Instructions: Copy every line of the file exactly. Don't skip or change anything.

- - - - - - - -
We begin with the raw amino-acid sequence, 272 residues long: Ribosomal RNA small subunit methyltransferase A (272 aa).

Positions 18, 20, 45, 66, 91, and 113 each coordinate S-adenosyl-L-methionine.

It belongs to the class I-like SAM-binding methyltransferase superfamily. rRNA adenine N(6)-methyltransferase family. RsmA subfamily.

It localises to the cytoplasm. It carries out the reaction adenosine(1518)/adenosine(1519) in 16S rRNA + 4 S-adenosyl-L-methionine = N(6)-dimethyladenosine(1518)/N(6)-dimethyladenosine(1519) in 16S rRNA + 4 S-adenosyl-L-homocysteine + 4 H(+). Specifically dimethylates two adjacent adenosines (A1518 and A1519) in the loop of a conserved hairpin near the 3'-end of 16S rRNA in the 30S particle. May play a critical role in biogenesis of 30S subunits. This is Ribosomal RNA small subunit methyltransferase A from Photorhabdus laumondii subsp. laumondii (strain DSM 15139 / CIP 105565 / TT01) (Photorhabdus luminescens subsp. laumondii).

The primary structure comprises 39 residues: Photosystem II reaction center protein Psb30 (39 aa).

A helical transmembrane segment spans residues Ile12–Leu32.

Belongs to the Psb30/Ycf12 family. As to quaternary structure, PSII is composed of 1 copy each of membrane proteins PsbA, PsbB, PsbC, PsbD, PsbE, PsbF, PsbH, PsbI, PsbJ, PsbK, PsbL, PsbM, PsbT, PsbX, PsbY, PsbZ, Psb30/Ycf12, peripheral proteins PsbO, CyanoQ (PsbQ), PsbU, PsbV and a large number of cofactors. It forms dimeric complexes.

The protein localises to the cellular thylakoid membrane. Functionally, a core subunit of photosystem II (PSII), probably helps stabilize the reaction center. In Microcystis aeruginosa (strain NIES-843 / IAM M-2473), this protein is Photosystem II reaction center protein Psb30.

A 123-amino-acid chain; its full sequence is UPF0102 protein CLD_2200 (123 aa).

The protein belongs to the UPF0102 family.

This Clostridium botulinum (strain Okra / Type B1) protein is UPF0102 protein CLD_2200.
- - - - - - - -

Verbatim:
We begin with the raw amino-acid sequence, 272 residues long: Ribosomal RNA small subunit methyltransferase A (272 aa).

Positions 18, 20, 45, 66, 91, and 113 each coordinate S-adenosyl-L-methionine.

It belongs to the class I-like SAM-binding methyltransferase superfamily. rRNA adenine N(6)-methyltransferase family. RsmA subfamily.

It localises to the cytoplasm. It carries out the reaction adenosine(1518)/adenosine(1519) in 16S rRNA + 4 S-adenosyl-L-methionine = N(6)-dimethyladenosine(1518)/N(6)-dimethyladenosine(1519) in 16S rRNA + 4 S-adenosyl-L-homocysteine + 4 H(+). Specifically dimethylates two adjacent adenosines (A1518 and A1519) in the loop of a conserved hairpin near the 3'-end of 16S rRNA in the 30S particle. May play a critical role in biogenesis of 30S subunits. This is Ribosomal RNA small subunit methyltransferase A from Photorhabdus laumondii subsp. laumondii (strain DSM 15139 / CIP 105565 / TT01) (Photorhabdus luminescens subsp. laumondii).

The primary structure comprises 39 residues: Photosystem II reaction center protein Psb30 (39 aa).

A helical transmembrane segment spans residues Ile12–Leu32.

Belongs to the Psb30/Ycf12 family. As to quaternary structure, PSII is composed of 1 copy each of membrane proteins PsbA, PsbB, PsbC, PsbD, PsbE, PsbF, PsbH, PsbI, PsbJ, PsbK, PsbL, PsbM, PsbT, PsbX, PsbY, PsbZ, Psb30/Ycf12, peripheral proteins PsbO, CyanoQ (PsbQ), PsbU, PsbV and a large number of cofactors. It forms dimeric complexes.

The protein localises to the cellular thylakoid membrane. Functionally, a core subunit of photosystem II (PSII), probably helps stabilize the reaction center. In Microcystis aeruginosa (strain NIES-843 / IAM M-2473), this protein is Photosystem II reaction center protein Psb30.

A 123-amino-acid chain; its full sequence is UPF0102 protein CLD_2200 (123 aa).

The protein belongs to the UPF0102 family.

This Clostridium botulinum (strain Okra / Type B1) protein is UPF0102 protein CLD_2200.